The National Consumer Voice for Quality Long Term care wrote a great article on why Americans should oppose tort reform.
"In the legal system, a tort is defined as a civil wrong against an individual or a violation of an individual’s rights for which some kind of compensation – or damages – may be obtained. In nursing home cases, the most common damages are noneconomic damages and punitive damages. Noneconomic damages are to compensate for pain and suffering, while punitive damages are designed to punish the person or entity that committed the wrong and stop further harm from occurring. Tort reform refers to efforts by state and federal legislatures to place limitations on the amount of damages that can be recovered by individuals in certain cases involving personal injury or the improper care or treatment of a patient by a health care provider. Tort reform would limit the amount of damages nursing home residents – who are among the most
frequent and vulnerable victims of abuse and neglect in health care institutions – could receive. Several states have passed tort reform laws, and there are efforts to pass a national law to cap damages.
Tort reform would harm long-term care consumers by:
Making long-term care facilities less accountable for harmful actions
Government studies have repeatedly shown that state inspection agencies fail to cite or penalize
facilities for harming residents, even when they find serious injuries; moreover, many serious
problems are never cited at all. Often the courts are the only branch of government that holds nursing homes accountable. By reducing damages, tort reform would lessen the degree of nursing home accountability. Less accountability could lead to more, not fewer, injuries.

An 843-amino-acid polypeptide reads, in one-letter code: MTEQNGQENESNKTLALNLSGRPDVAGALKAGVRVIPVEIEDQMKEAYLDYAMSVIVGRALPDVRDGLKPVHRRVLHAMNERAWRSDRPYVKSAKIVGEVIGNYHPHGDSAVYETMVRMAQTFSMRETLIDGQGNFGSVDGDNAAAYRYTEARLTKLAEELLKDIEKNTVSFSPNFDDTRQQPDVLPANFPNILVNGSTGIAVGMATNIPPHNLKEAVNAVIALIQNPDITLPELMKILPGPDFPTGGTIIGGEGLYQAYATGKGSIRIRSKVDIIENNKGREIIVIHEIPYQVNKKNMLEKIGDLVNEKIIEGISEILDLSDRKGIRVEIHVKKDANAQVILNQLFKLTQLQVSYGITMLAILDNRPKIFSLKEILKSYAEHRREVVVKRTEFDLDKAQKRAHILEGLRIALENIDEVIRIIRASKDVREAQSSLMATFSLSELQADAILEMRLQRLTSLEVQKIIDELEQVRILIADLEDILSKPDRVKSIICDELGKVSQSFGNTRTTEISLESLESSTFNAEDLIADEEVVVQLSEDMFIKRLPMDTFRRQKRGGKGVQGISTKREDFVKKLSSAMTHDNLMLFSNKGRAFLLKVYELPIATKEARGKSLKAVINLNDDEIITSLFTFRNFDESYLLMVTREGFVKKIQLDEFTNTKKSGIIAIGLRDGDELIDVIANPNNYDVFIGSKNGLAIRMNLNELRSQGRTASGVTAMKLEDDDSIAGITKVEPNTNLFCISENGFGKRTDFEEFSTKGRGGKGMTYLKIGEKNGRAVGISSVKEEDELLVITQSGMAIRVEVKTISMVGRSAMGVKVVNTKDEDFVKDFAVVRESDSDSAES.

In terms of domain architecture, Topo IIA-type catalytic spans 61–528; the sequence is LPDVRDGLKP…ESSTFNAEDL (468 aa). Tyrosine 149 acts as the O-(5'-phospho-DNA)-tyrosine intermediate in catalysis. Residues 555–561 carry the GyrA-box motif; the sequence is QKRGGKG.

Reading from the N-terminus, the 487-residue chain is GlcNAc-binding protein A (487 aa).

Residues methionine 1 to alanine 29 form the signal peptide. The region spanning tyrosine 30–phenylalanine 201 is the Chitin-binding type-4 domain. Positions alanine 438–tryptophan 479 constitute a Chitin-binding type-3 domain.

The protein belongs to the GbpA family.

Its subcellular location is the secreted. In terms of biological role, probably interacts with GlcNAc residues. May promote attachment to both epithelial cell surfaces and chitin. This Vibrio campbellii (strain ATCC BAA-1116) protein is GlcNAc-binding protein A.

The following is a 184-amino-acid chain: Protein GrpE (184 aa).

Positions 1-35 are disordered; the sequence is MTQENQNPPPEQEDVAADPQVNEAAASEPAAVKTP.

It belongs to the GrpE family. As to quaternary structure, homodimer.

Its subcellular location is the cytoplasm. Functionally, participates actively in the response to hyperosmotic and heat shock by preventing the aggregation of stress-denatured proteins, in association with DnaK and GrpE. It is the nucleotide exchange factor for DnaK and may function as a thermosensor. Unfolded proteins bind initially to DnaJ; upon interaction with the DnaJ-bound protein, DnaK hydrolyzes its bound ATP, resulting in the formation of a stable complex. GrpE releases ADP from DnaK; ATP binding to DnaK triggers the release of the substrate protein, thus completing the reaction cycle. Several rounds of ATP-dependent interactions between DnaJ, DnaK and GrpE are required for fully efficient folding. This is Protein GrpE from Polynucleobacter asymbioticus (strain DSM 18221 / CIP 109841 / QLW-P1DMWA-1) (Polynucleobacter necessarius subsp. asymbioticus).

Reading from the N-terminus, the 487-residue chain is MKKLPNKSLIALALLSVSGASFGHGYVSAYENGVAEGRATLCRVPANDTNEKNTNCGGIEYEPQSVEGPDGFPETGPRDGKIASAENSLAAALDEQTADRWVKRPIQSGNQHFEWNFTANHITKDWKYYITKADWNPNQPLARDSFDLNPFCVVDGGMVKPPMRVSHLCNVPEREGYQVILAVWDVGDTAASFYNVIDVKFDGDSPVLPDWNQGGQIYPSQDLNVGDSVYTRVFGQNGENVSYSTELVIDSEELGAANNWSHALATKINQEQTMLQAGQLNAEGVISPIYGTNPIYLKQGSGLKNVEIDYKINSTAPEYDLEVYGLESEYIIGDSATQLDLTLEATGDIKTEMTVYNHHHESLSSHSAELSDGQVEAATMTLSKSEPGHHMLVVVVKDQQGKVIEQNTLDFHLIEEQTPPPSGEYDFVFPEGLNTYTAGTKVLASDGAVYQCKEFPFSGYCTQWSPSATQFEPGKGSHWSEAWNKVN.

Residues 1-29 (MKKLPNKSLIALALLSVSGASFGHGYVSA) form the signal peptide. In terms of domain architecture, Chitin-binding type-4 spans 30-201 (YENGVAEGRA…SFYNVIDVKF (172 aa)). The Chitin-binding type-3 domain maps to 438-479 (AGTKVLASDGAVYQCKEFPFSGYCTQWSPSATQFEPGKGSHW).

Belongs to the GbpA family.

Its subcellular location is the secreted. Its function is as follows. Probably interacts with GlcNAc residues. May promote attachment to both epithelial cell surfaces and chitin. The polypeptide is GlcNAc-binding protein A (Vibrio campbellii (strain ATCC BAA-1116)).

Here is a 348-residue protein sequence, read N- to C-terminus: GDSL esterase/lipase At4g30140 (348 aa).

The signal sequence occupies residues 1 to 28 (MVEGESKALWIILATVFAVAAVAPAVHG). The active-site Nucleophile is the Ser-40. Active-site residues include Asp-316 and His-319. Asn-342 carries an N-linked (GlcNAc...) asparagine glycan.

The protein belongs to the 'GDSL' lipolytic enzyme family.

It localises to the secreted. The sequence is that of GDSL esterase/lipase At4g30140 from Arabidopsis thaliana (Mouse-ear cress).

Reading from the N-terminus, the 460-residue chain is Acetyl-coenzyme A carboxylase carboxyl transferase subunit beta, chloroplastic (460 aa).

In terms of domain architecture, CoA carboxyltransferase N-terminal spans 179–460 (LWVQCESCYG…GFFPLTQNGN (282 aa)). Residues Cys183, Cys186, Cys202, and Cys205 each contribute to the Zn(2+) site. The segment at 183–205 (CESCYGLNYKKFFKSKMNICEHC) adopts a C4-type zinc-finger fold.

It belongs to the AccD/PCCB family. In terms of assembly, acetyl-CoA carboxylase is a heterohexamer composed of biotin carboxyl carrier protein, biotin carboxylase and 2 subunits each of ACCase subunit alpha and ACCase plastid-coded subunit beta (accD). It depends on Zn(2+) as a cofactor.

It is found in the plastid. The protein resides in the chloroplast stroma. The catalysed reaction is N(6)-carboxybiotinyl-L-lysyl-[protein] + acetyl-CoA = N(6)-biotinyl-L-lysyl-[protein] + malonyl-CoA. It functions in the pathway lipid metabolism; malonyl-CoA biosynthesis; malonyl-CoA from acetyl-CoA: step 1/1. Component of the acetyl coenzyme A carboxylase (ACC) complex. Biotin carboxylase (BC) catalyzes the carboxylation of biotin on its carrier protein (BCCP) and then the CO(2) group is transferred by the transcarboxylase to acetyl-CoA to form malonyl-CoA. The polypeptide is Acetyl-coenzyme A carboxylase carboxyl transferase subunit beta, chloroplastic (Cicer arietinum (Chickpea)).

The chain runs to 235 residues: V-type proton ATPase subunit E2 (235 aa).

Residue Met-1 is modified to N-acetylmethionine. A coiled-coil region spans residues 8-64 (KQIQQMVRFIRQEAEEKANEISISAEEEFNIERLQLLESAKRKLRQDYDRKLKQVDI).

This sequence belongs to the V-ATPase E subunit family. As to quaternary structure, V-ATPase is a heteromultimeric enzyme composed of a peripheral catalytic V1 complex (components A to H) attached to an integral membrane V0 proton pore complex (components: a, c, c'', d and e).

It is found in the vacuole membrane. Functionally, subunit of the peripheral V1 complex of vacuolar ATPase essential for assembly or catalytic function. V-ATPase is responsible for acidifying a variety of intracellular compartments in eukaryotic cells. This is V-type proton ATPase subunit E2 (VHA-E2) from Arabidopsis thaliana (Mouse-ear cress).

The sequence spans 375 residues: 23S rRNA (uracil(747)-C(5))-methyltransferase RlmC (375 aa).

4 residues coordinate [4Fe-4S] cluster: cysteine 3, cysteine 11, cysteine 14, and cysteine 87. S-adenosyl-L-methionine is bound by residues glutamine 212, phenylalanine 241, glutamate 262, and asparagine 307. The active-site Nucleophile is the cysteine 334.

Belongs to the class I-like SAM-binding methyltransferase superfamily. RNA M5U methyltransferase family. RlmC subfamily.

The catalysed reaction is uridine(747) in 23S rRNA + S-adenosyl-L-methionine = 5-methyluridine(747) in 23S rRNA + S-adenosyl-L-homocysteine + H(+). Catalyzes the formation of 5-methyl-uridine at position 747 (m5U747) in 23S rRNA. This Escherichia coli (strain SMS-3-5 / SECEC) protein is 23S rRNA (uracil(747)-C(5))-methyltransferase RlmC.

Limiting consumer access to the civil justice system
Many residents who have been abused or neglected – or their families – do not file suit because they are unable to find attorneys willing to take their cases. Lawyers are increasingly unable to accept cases because the amount awarded for damages under tort reform will not offset the high cost of handling the lawsuit. As a result, residents or their families are left with no legal representation and are shut out of the civil justice system.
Limiting compensation for long-term care consumers
Noneconomic damages are often the only compensation most nursing home and other long-term care facility residents receive. A recent study found that eighty percent of nursing home awards are for noneconomic damages for residents’ pain and suffering because most residents do not have earned income to replace. Noneconomic damages compensate residents for very real injuries–such as the loss of a limb due to a deep and infected pressure ulcer, the loss of mobility due to a preventable fall, or severe pain and permanent impairment. They also compensate for the loss of a spouse or parent. These are very real damages and should not be subject to arbitrary limitations.
Protecting corporations, not consumers
Damages, particularly punitive damages, must be large enough to deter future poor care. Tort reform proposals protect the pocketbooks of health care providers, including multi-million dollar corporations operating nursing homes, by decreasing the amount of damages they are required to pay. If corporate behavior is to change, the size of the damages must get the attention of the corporate boardroom; otherwise, corporations simply see the amount as the “cost of doing business.”